As a class that thrives on inclusivity and camaraderie, Laser sailing’s relevance is poised to endure for generations to come. As new sailors discover the joy of Laser sailing and experienced sailors continue to push their boundaries, the future of Laser sailing remains a vibrant and promising one.


The Laser sailboat’s rich history, innovative design, and enduring popularity have solidified its place as one of the most beloved sailing classes worldwide. From its humble beginnings to becoming an Olympic icon, the Laser’s impact on the sailing world is profound, inspiring countless sailors to take to the waters and embrace the thrill of the sport. Its versatility, agility, and competitive edge make it a vessel of choice for sailors of all levels, from enthusiastic beginners to seasoned professionals.

As you dive deeper into the exciting world of Laser sailing, I invite you to explore further content on this website. Discover more about Laser sailing and the thriving global community that shares your passion. Whether you’re looking to purchase your first Laser dinghy, fine-tune your racing skills, or simply immerse yourself in the beauty of sailing, the Laser class promises a journey filled with excitement, camaraderie, and boundless possibilities. So, let’s celebrate the joy and passion of Laser sailing together.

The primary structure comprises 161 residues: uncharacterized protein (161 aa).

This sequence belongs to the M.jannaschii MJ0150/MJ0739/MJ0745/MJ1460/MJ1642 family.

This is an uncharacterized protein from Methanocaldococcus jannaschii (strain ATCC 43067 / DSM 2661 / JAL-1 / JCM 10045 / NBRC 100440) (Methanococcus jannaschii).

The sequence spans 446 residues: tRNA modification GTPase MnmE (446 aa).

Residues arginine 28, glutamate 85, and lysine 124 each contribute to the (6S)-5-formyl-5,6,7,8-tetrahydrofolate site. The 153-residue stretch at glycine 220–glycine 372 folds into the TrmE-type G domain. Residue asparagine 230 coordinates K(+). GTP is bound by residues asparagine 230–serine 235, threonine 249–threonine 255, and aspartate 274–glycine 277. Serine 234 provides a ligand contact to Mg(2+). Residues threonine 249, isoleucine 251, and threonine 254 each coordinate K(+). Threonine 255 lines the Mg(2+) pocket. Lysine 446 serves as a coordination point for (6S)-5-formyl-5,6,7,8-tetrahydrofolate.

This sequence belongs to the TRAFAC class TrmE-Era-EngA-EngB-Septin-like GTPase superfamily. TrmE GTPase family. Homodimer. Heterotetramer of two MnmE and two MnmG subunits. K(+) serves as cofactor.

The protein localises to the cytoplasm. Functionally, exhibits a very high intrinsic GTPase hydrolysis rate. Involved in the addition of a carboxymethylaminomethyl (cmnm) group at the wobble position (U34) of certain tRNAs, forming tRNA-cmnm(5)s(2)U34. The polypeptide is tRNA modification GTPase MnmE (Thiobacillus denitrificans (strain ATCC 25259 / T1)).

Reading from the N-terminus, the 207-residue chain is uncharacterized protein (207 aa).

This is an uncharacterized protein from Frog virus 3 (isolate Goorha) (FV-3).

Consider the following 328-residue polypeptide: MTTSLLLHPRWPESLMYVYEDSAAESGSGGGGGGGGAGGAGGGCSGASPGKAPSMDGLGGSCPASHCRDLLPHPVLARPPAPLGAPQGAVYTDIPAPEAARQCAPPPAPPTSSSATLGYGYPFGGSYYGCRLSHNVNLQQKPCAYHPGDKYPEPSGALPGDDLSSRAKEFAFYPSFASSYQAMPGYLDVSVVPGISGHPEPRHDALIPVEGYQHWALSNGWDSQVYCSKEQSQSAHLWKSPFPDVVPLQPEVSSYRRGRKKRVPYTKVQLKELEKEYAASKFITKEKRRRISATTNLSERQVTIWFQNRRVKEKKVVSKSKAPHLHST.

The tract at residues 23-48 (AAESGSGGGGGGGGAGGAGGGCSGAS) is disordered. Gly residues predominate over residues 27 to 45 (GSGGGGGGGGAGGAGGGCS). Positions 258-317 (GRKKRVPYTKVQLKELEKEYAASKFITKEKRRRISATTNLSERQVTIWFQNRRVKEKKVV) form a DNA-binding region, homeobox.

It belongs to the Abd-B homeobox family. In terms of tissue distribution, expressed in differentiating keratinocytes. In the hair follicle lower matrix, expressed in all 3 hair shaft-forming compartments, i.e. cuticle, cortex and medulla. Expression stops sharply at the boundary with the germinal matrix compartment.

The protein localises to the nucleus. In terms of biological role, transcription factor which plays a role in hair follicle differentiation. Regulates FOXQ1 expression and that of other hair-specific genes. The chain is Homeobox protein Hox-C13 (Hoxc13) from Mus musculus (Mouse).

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  1. Vincent on February 6, 2014 at 1:48 am


    I am switching my boat from sailing 470 to sailing a laser now. I intend to sail laser primarily to qualify for the Olympics.

    My question is if my height is good enough to sail laser standard. My height is 167 cm (5 ft, 6 inches) and weight is 68kgs.


    • admin on March 22, 2014 at 6:22 pm

      Hi Vincent. Thanks for your question.
      I would say that at 167 cm and 68kgs, you would be at the lighter/shorter end of the scale for sailing a full rig laser. You may be able to put on some bulk before the next Olympics to handle it a bit easier.
      I think everyone has different opinions on what is the ideal weight for a laser. A lot depends on the conditions and your skill.